The answer depends on your individual needs and circumstances. Buying LTC insurance is part of a planning process for life and retirement. You need enough income to pay the premiums for the rest of your life regardless of premium increases or life changes, such as the death of your spouse. You need to consider how long the benefits should last in relation to the premium you will pay. Most people with modest resources may be better able to pay for a policy with 1, 2 or 4 years of coverage rather than one with benefits that last as long as they need care. Also, if you have few assets, it may not make sense for you to buy LTC insurance. Other options for paying for LTC include investments, savings, home equity credit and reverse mortgages.
Points are an upfront cash payment required by the lender as part of the charge for the loan. Points are expressed as a percentage of the loan amount. For example, "three points" means a charge equal to 3 percent of the loan balance.
Generally, when you pay points, you are paying some money upfront in exchange for lower monthly payments and/or a lower interest rate.
Most loan companies will offer a range of point and interest rate combinations. For example, if you are only paying one point, then you are likely getting a higher interest rate than if you were paying three points.
In most cases, it is a good idea to pay points if you plan to be in your home for a very long time. If you are only going to be in the home for a short period, then you should not put money toward points. Conversely, if you believe that you will remain in your house for a long time, then it may be worthwhile to pay additional points to obtain a lower interest rate. Point can be paid using cash generated from the mortgage refinance.
In some situations, the loan company will finance the points for you – offering you a negative point loan. Positive and negative points are sometimes termed "discounts" and "premiums", respectively.
The decision to pay points is unique to each consumer, and involves the tradeoff of upfront cost verses lower monthly payments.
NOTE: If your objective is to raise cash or increase your income and you have significant home equity built up, you may want to evaluate using a Reverse Mortgage instead of refinancing your home.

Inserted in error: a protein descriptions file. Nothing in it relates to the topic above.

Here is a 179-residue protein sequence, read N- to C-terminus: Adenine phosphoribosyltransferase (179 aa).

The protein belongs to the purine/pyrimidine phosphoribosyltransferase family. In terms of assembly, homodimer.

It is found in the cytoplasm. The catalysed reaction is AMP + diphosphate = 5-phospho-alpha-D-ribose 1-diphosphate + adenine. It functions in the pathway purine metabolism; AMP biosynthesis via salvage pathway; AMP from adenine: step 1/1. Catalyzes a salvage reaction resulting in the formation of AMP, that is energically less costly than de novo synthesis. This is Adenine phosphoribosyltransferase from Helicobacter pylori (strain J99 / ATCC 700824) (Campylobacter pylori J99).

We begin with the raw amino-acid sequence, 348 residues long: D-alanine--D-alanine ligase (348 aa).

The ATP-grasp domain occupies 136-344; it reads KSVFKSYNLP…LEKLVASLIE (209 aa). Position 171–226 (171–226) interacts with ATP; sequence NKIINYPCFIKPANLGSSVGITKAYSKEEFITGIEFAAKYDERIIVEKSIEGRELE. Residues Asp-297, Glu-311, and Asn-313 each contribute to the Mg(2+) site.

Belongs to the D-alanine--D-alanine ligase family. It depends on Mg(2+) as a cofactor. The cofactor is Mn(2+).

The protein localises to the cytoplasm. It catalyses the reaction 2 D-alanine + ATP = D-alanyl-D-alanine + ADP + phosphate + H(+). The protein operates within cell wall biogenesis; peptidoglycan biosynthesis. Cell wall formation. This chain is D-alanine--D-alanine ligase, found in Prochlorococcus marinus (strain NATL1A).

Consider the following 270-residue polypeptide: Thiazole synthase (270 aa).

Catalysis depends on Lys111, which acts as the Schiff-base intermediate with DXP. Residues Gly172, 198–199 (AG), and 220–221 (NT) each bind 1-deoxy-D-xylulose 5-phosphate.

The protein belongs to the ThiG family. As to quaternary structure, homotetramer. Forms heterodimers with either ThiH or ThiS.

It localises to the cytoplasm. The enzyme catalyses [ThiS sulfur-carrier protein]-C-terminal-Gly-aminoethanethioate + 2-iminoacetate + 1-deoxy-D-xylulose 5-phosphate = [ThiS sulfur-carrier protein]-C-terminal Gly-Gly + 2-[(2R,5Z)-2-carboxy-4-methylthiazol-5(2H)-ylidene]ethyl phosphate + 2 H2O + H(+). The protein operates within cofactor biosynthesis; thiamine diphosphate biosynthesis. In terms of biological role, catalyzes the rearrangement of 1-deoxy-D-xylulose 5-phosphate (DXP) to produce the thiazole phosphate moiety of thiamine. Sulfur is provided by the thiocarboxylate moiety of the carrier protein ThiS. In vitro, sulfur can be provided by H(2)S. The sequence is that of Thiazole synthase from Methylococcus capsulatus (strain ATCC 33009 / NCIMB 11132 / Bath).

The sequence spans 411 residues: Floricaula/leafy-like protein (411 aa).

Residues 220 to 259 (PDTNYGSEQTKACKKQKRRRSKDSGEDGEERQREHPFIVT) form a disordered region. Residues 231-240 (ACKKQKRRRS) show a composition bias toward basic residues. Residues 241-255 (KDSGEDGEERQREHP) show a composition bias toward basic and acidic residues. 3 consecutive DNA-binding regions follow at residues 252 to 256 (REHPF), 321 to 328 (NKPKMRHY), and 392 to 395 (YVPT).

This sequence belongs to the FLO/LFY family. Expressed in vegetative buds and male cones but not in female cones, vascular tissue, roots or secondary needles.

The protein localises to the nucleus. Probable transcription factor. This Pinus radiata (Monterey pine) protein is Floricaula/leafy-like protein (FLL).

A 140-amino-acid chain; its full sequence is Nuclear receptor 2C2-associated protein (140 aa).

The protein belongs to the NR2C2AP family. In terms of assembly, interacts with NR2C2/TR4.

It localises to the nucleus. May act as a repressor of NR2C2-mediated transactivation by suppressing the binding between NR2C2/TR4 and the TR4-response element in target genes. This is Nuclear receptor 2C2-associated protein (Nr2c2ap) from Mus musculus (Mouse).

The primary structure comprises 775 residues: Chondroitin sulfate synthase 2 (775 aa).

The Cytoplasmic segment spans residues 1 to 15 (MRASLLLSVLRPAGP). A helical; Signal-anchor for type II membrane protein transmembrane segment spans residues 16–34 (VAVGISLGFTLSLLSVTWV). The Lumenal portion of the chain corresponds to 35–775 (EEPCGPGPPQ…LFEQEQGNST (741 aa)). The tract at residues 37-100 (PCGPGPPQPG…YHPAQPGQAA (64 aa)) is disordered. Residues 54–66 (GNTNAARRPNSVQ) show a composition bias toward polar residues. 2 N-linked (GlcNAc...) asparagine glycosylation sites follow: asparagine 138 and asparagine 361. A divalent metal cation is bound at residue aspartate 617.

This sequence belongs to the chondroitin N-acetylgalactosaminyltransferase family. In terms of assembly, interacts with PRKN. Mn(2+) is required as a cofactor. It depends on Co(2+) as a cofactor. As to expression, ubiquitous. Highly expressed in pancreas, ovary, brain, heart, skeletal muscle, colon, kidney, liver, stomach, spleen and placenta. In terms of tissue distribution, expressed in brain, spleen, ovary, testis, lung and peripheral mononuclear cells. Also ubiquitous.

A reverse mortgage lets you use the value of your home to provide a source of income while allowing you to stay in the home. It may be an effective way to benefit from the money you’ve invested in your home over the years.
Yes/Sorta. There are 3 types of reverse mortgage, however, the vast majority of reverse mortgages today are part of the government-sponsored Home Equity Conversion Mortgage (HECM) program and are insured by the Federal Housing Administration (FHA). If you apply for a HECM loan, you can choose from the following options:
1. Payment of loan proceeds. You can receive loan money as a line of credit, monthly installment, a combination of these, or a lump sum.
2. Interest rate. You can choose between a fixed interest rate and an adjustable interest rate. Fixed interest rates are only available with the lump-sum payment option.
*Currently, HECMs make up most reverse mortgages offered in America. HECMs come with rules and regulations that include a requirement that the borrower receive third-party counseling.
Non-HECM Reverse Mortgages
Single-purpose reverse mortgages are also offered by some state and local governments and non-profit organizations. These are used only for the purpose specified by the lender (for example home repairs or property taxes). They may only be available in some areas for homeowners with low to moderate income. These non-HECM reverse mortgages are not federally insured.
Proprietary Reverse Mortgages
Some lenders also offer proprietary reverse mortgages, which are not federally insured. These are typically designed for borrowers with higher home values. Proprietary reverse mortgages are privately insured by the mortgage companies that offer them. They are not subject to all the same regulations as HECMs, but as a standard best practice, most companies that offer proprietary reverse mortgages emulate the same consumer protections that are found in the HECM program, including mandatory counseling.
With a second mortgage, or a home equity line of credit, borrowers must make monthly payments on the principal and interest. A reverse mortgage is different, because it pays you – there are no monthly principal and interest payments. With a reverse mortgage, you are required to pay real estate taxes, utilities, and hazard and flood insurance premiums.